IPv6 uses hexadecimal notation – the 10 digits and the letters A through F – so it’s possible to use them as “vanity” addresses using something like h4x0r-speak or license plate hacks.

Here’s a few IPv6 “hacks” I’ve found in AAAA records so far today:

BBC – bbc.net.uk – 2001:4b10:bbc::1

Facebook – facebook.com – 2620:0:1c18:0:face:b00c:0:3

Cisco – cisco.com – 2001:420:80:1:c:15c0:d06:f00d (Cisco dog food)

F5 Networks – f5.com – 2001:19b8:101:2::f5f5:1d

US Department of Commerce – commerce.gov – 2610:20:0:20:5ec:d0c:d0c:d0c

A few more, such as Daily Kos’ 2001:48c8:1:c::feeb:beef, seem deliberate but don’t seem to pertain particularly to the site’s brand.

I don’t think anybody’s going to use these addresses to navigate, but I suppose they make prove useful mnemonics for address administrators within those companies.

Experts say piracy law will break the internet

Kevin Murphy, May 26, 2011, Domain Tech

Five of the world’s leading DNS experts have come together to draft a report slamming America’s proposed PROTECT IP Act, comparing it to the Great Firewall of China.

In a technical analysis of the bill’s provisions, the authors conclude that it threatens to weaken the security and stability of the internet, putting it at risk of fragmentation.

The bill (pdf), proposed by Senator Leahy, would force DNS server operators, such as ISPs, to intercept and redirect traffic destined for domains identified as hosting pirated content.

The new paper (pdf) says this behavior is easily circumvented, incompatible with DNS security, and would cause more problems than it solves.

The paper was written by: Steve Crocker, Shinkuro; David Dagon, Georgia Tech; Dan Kaminsky, DKH; Danny McPherson, Verisign and Paul Vixie of the Internet Systems Consortium.

These are some of the brightest guys in the DNS business. Three sit on ICANN’s Security and Stability Advisory Committee and Crocker is vice-chairman of ICANN’s board of directors.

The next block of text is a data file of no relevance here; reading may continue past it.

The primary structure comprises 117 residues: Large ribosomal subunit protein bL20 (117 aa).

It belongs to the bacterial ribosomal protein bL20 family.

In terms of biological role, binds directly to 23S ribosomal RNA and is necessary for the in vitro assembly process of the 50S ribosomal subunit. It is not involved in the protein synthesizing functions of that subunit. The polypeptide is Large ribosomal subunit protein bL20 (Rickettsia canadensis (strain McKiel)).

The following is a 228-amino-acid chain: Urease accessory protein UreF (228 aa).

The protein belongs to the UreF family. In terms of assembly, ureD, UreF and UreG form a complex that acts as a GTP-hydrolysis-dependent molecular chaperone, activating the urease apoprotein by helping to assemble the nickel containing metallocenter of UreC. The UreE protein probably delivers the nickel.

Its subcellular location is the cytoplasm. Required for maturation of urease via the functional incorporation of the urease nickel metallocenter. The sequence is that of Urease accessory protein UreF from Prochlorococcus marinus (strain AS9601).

One of their major concerns is that PROTECT IP’s filtering would be “fundamentally incompatible” with DNSSEC, the new security protocol that has been strongly embraced by the US government.

The authors note that any attempts to redirect domains at the DNS level would be interpreted as precisely the kind of man-in-the-middle attack that DNSSEC was designed to prevent.

They also point out that working around these filters would be easy – changing user DNS server settings to an overseas provider would be a trivial matter.

PROTECT IP’s DNS filtering will be evaded through trivial and often automated changes through easily accessible and installed software plugins. Given this strong potential for evasion, the long-term benefits of using mandated DNS filtering to combat infringement seem modest at best.

If bootleggers start using dodgy DNS servers in order to find file-sharing sites, they put themselves at risk of other types of criminal activity, the paper warns.

If piracy sites start running their own DNS boxes and end users start subscribing to them, what’s to stop them pharming users by capturing their bank or Paypal traffic, for example?

The paper also expresses concern that a US move to legitimize filtering could cause other nations to follow suit, fragmenting the mostly universal internet.

If the Internet moves towards a world in which every country is picking and choosing which domains to resolve and which to filter, the ability of American technology innovators to offer products and services around the world will decrease.

This, incidentally, is pretty much the same argument used to push for the rejection of the .xxx top-level domain (which Crocker voted for).